Highlights From Student Questions for President Berman
In preparation for The Commentator’s interview of President Berman this week, we invited undergraduate students to anonymously submit questions via Google Forms for our Editor-in-Chief and Managing Editor to selectively ask the President. Of the 93 substantive and entertaining responses that The Commentator received earlier this month, the following are a sampling of our favorite responses.
1. What are you doing to confront the Juul epidemic and widespread student use in YU facilities, including class and the library?
2. Do you see a path to remedy the schizophrenia in the institution?
3. In the long run, would the Modern Orthodox community be better or worse if YU closed at the end of this year?
4. Would you be happier if students chose to go to Touro instead of YU or if they chose to go to Penn instead of YU?
5. You mentioned learning deep deep into the night when you spoke in the Glueck beit midrash at the beginning of last year. With the increase of seriousness of the University aspect of YU, which in many ways has been positive, how do you reconcile the need or wish of many to learn Torah deep into the night when the college workload makes it so hard for many?
6. How do you reconcile offering classes to students that many, if not most, of the roshei yeshiva would find unacceptable?
7. What do you do on a daily or weekly basis - the life of the President?
8. Zysman Hall is one of the architectural gems of Upper Manhattan, yet its façade has been consistently obstructed by ugly scaffolding for many years. Will this situation change soon?
9. Do you think YC [Wilf] and the Beren campus should be the same hashkafically?
10. How do you think the LGBT+ events or lack thereof on campus impact the University’s image? How do you think it impact the yeshiva’s?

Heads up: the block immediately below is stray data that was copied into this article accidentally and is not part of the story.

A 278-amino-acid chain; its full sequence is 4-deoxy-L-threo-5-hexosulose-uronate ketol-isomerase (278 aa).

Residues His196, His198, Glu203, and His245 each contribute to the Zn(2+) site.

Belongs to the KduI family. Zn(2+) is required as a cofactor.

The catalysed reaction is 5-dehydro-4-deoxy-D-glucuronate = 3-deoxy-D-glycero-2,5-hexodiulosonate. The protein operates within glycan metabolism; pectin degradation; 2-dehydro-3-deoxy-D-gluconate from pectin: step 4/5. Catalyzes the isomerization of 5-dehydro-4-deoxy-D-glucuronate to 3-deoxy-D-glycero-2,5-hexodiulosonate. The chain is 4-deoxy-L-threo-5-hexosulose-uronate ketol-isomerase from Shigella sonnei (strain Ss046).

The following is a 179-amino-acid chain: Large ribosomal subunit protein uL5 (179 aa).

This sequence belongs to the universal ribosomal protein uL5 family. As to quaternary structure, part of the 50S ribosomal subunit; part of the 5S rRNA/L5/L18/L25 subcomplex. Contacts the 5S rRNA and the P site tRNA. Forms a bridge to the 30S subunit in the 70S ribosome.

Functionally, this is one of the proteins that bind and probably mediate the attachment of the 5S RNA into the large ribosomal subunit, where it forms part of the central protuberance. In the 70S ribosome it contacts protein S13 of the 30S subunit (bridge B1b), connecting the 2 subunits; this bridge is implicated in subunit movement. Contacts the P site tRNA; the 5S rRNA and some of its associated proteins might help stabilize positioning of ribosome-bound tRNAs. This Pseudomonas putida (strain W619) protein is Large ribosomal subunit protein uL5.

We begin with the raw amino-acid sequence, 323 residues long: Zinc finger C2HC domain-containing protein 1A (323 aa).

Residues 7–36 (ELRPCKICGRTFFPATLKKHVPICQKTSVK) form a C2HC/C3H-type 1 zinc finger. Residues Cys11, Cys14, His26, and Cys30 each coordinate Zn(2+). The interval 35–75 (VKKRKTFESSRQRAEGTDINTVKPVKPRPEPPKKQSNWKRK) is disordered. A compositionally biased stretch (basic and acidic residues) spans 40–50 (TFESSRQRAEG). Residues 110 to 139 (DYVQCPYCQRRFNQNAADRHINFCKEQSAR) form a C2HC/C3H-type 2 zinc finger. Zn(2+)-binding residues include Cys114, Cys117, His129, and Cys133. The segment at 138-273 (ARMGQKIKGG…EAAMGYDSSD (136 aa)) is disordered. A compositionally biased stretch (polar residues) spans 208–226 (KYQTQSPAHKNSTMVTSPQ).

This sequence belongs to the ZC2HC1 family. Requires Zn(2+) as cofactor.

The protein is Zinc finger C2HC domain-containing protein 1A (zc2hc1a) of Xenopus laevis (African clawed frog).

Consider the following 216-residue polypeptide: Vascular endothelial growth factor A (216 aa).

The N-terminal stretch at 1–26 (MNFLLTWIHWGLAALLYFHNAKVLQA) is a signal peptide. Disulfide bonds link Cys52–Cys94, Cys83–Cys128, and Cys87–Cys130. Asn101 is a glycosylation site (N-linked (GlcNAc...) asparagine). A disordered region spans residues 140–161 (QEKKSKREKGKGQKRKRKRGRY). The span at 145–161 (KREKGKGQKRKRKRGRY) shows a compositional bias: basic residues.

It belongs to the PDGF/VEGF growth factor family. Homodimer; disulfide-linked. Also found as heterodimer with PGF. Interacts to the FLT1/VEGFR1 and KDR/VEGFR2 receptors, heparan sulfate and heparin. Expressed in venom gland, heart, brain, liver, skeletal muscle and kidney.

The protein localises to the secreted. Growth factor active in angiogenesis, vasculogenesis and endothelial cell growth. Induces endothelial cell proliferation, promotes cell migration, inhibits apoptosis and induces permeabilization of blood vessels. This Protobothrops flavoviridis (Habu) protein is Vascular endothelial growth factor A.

11. What have you done to bring closer the Mashiach?
12. What steps should one take to end up in your position one day?
13. Earlier this year, The Commentator poked fun at President Berman for his heavy involvement in philosophy while at Yeshiva College. How does Rabbi Berman plan to improve the current state of the YC Philosophy department, which is at a historic weak point?
14. What is one mistake you’ve made so far in your tenure as president?
15. How’s YU’s financial situation doing, in your opinion? What do you plan to do to improve it?
16. Have you ever been to bathrooms in Glueck? They reek! What is Yeshiva doing to have Kavod Habriyus when we "enter into the world of eternity," the beit midrash?
17. Does YU have an answer for the shidduch crisis, and how can it use both schools to help contribute to a maximum of Jewish marriages?
18. Are you taking a reasonable salary compared to our last president? What are we doing to make YU financially sound and strong? Can we focus on making more parking spots for students?
19. What is the most challenging part about dealing with the YU Commentator?
20. It seems clear that the administration has no plans to act on the Klein@9 saga. How would you advise students who wish to see a minyan where women can speak and be more included to act to bring about this change?
21. Would you rather fight 1 horse sized duck, or 100 duck sized horses?
22. Did it really matter to that starfish?
23. Are you more of an enabler or enobler?
24. A university is supposed to serve as a beacon of thought, change and new ideas. As a university, YU should be no different. One would expect that, as a self declared beacon of Modern Orthodoxy, the university would be looking at ways to offer insight and solutions to many of the challenges the MO community faces Yet, there seems to be no public effort from the universities to solve major challenges that the Modern Orthodox world currently faces, including Jewish day school tuition, LGBTQ inclusion, women’s roles, assimilation, relationships with Conservative and Reform Jews and a growing dissatisfaction with Israel among American Jews. (1) Is the university doing anything to solve these problems? If yes, what? If no, why not? (2) Is it our place to solve these problems? If no, what do we mean when we say we are a beacon and center of American Modern Orthodoxy?